Changing trends in indigenous inequalities in mortality:
lessons from New Zealand
1 Public Health Physician, Health and Disability Intelligence, Ministry of Health,
2 Director of Health Inequalities Research Programme,
3 Public Health Physician,
4 Department of Ethics, Equity, Trade and Human Rights, World Health Organization,
5 Health Inequalities Research Programme,
International Journal of Epidemiology 2009 38(6):1711-1722; doi:10.1093/ije/dyp156
Volume 38, Number 6, December 2009
We describe trends from 1951 to 2006 in inequalities in mortality between the indigenous (Māori) and non-indigenous (non-Māori, mainly European-descended) populations of
We relate these trends to the historical context in which they occurred, including major structural adjustment of the economy from the mid 1980s to the mid 1990s, followed by a retreat from neoliberal social and economic policies from the late 1990s onwards. This was accompanied by economic recovery and the introduction of health reforms, including a reorientation of the health system towards primary health care.
METHODS: Abridged period lifetables for Māori and non-Māori from 1951 to 2006 were constructed using standard demographic methods. Absolute [standardized rate difference (SRD)] and relative [standardized rate ratio (SRR)] mortality inequalities for Māori compared with European/Other ethnic groups (aged 1-74 years) were measured using the New Zealand Census-Mortality Study (an ongoing data linkage study that links mortality to census records) from 1981-84 to 2001-04. The SRDs were decomposed into their contributions from major causes of death. Poisson regression modelling was used to estimate the extent of socio-economic mediation of the ethnic mortality inequality over time.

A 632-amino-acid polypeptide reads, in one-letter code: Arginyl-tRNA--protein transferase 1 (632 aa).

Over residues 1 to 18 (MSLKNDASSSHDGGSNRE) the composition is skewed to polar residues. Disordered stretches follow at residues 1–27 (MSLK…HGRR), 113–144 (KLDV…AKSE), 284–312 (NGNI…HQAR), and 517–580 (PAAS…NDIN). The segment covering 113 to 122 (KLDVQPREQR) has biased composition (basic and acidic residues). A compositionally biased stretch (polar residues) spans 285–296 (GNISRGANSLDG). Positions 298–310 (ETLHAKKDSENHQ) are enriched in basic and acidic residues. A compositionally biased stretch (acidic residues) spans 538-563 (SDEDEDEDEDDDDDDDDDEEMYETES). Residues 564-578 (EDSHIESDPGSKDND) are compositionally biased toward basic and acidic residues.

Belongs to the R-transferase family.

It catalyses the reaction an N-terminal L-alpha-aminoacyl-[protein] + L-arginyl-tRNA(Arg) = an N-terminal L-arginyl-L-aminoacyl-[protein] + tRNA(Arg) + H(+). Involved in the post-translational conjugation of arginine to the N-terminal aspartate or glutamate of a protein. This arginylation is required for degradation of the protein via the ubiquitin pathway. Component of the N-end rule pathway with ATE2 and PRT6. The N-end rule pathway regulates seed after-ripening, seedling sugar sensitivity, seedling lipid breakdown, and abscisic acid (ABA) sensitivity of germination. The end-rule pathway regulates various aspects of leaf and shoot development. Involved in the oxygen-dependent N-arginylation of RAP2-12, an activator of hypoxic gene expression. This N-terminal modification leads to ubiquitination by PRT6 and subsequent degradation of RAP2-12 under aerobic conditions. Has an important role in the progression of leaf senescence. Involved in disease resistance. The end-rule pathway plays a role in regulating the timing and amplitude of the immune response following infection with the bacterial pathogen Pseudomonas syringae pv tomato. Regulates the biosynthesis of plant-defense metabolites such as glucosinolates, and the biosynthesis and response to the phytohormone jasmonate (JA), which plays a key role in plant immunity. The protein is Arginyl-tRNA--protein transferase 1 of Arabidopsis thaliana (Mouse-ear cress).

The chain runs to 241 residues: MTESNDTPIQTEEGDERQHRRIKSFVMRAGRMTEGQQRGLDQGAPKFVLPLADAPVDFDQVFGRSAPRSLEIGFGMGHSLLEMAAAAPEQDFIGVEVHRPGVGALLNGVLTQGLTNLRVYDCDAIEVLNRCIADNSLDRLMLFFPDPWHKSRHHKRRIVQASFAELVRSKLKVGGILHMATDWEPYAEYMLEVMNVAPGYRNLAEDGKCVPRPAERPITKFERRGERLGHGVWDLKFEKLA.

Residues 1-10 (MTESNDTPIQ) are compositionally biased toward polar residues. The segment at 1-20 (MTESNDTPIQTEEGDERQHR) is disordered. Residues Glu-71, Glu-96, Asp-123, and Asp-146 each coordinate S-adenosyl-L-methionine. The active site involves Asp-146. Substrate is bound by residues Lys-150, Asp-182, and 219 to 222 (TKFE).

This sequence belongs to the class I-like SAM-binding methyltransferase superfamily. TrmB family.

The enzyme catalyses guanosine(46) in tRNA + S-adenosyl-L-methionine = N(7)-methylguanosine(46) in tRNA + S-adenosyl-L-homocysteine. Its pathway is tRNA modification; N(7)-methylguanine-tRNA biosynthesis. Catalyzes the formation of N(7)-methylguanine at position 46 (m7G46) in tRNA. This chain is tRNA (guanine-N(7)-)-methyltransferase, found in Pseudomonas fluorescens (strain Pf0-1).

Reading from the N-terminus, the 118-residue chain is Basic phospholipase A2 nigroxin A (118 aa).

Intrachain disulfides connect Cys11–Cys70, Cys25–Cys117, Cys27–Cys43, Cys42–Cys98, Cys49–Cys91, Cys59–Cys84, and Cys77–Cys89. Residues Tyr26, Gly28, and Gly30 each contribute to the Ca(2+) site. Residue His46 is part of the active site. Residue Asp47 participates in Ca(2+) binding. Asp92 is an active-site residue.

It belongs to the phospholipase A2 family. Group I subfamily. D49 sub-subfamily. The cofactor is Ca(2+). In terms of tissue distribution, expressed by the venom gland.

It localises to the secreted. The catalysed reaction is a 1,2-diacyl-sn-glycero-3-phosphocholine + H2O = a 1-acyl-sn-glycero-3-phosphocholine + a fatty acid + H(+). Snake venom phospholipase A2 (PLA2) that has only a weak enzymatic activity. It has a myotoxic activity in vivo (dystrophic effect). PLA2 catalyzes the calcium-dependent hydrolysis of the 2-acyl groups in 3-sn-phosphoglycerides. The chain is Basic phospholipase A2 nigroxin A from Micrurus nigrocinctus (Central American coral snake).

RESULTS: Life expectancy gaps and relative inequalities in mortality rates (aged 1-74 years) widened and then narrowed again, in tandem with the trends in social inequalities (allowing for a short lag). Among females, the contribution of cardiovascular disease to absolute mortality inequalities steadily decreased, but was partly offset by an increasing contribution from cancer. Among males, the contribution of CVD increased from the early 1980s to the 1990s, then decreased again. The extent of socio-economic mediation of the ethnic mortality inequality peaked in 1991-94, again more notably among males.
Our results are consistent with a causal association between changing economic inequalities and changing health inequalities between ethnic groups. However, causality cannot be established from a historical analysis alone.
Three lessons nevertheless emerge from the New Zealand experience:
- the lag between changes in ethnic social inequality and ethnic health inequality may be short (<5 years); both changes in the distribution of the social determinants of health and
- an appropriate health system response may be required to address ethnic health inequalities; and
- timely monitoring of ethnic health inequalities, based on high-quality ethnicity data, may help to sustain political commitment to pro-equity health and social policies…………"
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